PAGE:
Refractory cytopenia with unilineage dysplasia (RCUD)

In patients with RCUD, a single cytopenia is present, involving either erythrocytes, neutrophils, or platelets. In addition, dysplastic changes are present in 10% or more of the cells in two or more myeloid cell lines. There are less than 1% blasts in the blood and less than 5% blasts in the bone marrow. Auer rods are not present. Monocytes in the blood are less than 1 × 109.

Unclassifiable myelodysplastic syndrome (MDS-U)

The cellular subtype MDS-U lacks findings appropriate for classification as RA, RARS, RCMD, or RAEB. Blasts in the blood and bone marrow are not increased.

Myelodysplastic syndrome associated with an isolated del(5q) chromosome abnormality

This MDS cellular subtype, the 5q- syndrome, is associated with an isolated del(5q) cytogenetic abnormality. Blasts in both blood and bone marrow are less than 5%. This subtype is associated with a long survival. Karyotypic evolution is uncommon. Additional cytogenetic abnormalities may be associated with a more aggressive MDS cellular subtype or may evolve to AML.

Therapy-related myeloid neoplasms

The latest version of the WHO pathologic classification system identifies patients with therapy-related MDS or AML and places them in the same category as “therapy-related myeloid neoplasms.” This group of disorders evolves in patients who were previously treated with chemotherapy or radiation therapy for other cancers and in whom there is a clinical suspicion that the prior therapy caused the myeloid neoplasm. Classic chemotherapy agents associated with these disorders include alkylating agents, topoisomerase inhibitors, and purine nucleoside analogs.

Chronic myelomonocytic leukemia (CMML)

Although previously classified with the myelodysplastic syndromes, CMML is now assigned to a group of overlap myelodysplastic/myeloproliferative neoplasms. (Refer to the PDQ summary on Myelodysplastic/ Myeloproliferative Neoplasms for more information.)

Prognostic Scoring Systems

A variety of pathologic and risk classification systems have been developed to predict the overall survival of patients with MDS and the evolution from MDS to AML. Major prognostic classification systems include the International Prognostic Scoring System (IPSS), revised as the IPSS-R;[3] the WHO Prognostic Scoring System (WPSS); and the MD Anderson Cancer Center Prognostic Scoring Systems.[4,5] Clinical variables in these systems have included bone marrow and blood myeloblast percentage, specific cytopenias, transfusion requirements, age, performance status, and bone marrow cytogenetic abnormalities.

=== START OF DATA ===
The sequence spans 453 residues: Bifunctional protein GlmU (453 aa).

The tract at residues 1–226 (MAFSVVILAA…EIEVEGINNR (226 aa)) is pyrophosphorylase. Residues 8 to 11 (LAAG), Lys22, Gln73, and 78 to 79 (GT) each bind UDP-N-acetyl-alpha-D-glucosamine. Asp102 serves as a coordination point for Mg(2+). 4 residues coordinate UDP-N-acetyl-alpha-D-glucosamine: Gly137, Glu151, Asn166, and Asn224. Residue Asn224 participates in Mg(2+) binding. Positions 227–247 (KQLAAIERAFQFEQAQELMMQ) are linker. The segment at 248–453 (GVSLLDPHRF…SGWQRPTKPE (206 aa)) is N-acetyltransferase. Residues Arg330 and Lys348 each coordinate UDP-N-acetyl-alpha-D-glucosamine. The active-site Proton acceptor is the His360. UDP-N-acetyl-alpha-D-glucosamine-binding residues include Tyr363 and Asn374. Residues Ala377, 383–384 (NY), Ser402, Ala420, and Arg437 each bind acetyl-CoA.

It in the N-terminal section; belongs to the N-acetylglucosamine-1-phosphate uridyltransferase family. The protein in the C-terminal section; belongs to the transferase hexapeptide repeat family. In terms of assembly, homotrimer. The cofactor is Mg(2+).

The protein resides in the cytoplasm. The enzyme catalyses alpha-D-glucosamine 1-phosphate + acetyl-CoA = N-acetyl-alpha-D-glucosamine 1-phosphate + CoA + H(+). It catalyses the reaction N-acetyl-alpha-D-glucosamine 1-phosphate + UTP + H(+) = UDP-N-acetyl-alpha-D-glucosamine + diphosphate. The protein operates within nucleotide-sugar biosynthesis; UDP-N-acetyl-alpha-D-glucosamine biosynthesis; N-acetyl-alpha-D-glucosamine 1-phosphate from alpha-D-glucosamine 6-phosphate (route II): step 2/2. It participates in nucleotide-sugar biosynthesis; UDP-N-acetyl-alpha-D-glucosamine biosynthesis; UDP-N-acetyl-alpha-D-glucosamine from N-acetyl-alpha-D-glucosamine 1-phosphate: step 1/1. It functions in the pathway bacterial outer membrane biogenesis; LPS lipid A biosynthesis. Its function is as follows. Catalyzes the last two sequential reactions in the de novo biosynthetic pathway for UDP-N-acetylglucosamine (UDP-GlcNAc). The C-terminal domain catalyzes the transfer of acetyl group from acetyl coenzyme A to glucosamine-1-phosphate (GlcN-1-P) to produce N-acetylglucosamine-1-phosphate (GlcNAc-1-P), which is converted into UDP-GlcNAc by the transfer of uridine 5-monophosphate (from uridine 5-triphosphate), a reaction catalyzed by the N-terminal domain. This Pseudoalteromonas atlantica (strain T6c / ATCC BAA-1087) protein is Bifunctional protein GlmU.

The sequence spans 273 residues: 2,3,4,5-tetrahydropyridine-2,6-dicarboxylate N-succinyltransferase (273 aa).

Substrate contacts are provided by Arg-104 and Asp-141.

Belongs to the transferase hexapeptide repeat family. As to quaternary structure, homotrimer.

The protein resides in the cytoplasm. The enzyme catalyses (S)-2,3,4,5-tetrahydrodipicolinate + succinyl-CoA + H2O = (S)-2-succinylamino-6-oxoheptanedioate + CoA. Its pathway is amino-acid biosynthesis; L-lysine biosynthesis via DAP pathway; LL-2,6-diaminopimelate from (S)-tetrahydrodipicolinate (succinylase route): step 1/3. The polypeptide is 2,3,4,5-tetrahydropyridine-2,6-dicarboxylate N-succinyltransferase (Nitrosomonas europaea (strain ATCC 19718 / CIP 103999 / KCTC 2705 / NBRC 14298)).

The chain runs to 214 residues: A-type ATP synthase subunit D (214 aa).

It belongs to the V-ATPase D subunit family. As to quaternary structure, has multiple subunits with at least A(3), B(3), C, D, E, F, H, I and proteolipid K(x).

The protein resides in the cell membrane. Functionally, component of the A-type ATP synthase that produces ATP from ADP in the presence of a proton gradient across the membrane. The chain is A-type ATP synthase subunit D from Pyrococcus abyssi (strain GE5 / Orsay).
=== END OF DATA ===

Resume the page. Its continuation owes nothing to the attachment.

The IPSS incorporates bone marrow blast percentage, number of peripheral blood cytopenias, and cytogenetic risk group.


Compared with the IPSS, the IPSS-R updates and gives greater weight to cytogenetic abnormalities and severity of cytopenias, while reassigning the weighting for blast percentages.[3]


In contrast to the IPSS and IPSS-R, which should be applied only at the time of diagnosis, the WPSS is dynamic, meaning that patients can be reassigned categories as their disease progresses.

MD Anderson

The MD Anderson Cancer Center has published two prognostic scoring systems, one of which is focused on lower-risk patients.[4,5]


  1. Bennett JM, Catovsky D, Daniel MT, et al.: Proposals for the classification of the myelodysplastic syndromes. Br J Haematol 51 (2): 189-99, 1982. [PUBMED Abstract]
  2. Vardiman JW, Thiele J, Arber DA, et al.: The 2008 revision of the World Health Organization (WHO) classification of myeloid neoplasms and acute leukemia: rationale and important changes. Blood 114 (5): 937-51, 2009. [PUBMED Abstract]
  3. Greenberg PL, Tuechler H, Schanz J, et al.: Revised international prognostic scoring system for myelodysplastic syndromes. Blood 120 (12): 2454-65, 2012. [PUBMED Abstract]
  4. Garcia-Manero G, Shan J, Faderl S, et al.: A prognostic score for patients with lower risk myelodysplastic syndrome. Leukemia 22 (3): 538-43, 2008. [PUBMED Abstract]
  5. Kantarjian H, O'Brien S, Ravandi F, et al.: Proposal for a new risk model in myelodysplastic syndrome that accounts for events not considered in the original International Prognostic Scoring System. Cancer 113 (6): 1351-61, 2008. [PUBMED Abstract]
  • Updated: April 2, 2015